Exploring identity at the Austin Jewish Film Festival
The subject of Jewish identity may seem like an obvious topic for a Jewish-themed film festival. But two films included in the Austin Jewish Film Festival's 2012 slate go at the issue from a lesser-seen angle, asking the question: What does it mean to be a Jew when that fact was withheld from you your whole life? Ronit Kertsner's documentary Torn explores what happens when a man of faith suddenly discovers he was born into another faith altogether. Romuald Waszkinel was an ordained priest in the Catholic church when he learned of his ancestry: He was born Jacob Weksler to Jewish parents. The film examines Romauld/Jacob's push and pull between these two identities. French-language The Names of Love adopts a far more whimsical approach to the issue, but this romantic comedy has a stealthly weightiness to it. It chronicles the romance between a volatile, French-Algerian political activist named Baya and a mild-mannered infectious-disease expert named Arthur. Arthur's mother, a Holocaust survivor, hid her history from her son; only as an adult does he begin to wrestle with his Jewish identity – all the more intriguing as he dates a Muslim with her own complicated relationship to her race and religion.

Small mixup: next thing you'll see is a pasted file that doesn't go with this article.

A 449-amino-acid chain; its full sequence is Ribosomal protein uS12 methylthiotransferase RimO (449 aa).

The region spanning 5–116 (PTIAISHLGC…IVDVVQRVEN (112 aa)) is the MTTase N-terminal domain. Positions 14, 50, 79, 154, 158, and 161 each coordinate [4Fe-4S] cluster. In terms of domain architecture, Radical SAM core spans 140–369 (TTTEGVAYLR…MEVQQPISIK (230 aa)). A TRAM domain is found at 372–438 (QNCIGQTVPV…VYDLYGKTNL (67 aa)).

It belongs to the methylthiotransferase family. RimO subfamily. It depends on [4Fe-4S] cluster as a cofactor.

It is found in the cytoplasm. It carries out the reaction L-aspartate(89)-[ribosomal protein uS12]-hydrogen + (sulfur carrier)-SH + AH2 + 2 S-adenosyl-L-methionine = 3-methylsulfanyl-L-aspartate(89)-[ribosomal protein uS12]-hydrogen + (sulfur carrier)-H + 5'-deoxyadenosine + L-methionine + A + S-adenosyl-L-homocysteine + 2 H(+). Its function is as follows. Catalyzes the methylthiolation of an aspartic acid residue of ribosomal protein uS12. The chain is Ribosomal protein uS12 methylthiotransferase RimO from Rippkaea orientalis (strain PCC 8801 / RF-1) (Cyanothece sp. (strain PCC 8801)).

Other films playing in the festival, which celebrates its 10th year of operation this year, include opening night film David Amram: The First 80 Years, a documentary about the composer and musician; Amram will perform at the kickoff celebration on Thursday, March 22. Billed as Israel's first-ever horror film, Rabies is a low-budget slasher that's played well on the festival circuit. And of special interest locally is the short film "Life Is Like a Glass of Tea," which stars the late Robert Brody as a rabbi preparing for death; the Austin actor passed away in late February.
The 10th annual Austin Jewish Film Festival runs from March 24-30 at the Regal Arbor Cinema (9828 Great Hills Trail). For the full lineup, showtimes, and ticket info, visit www.shalomaustin.org.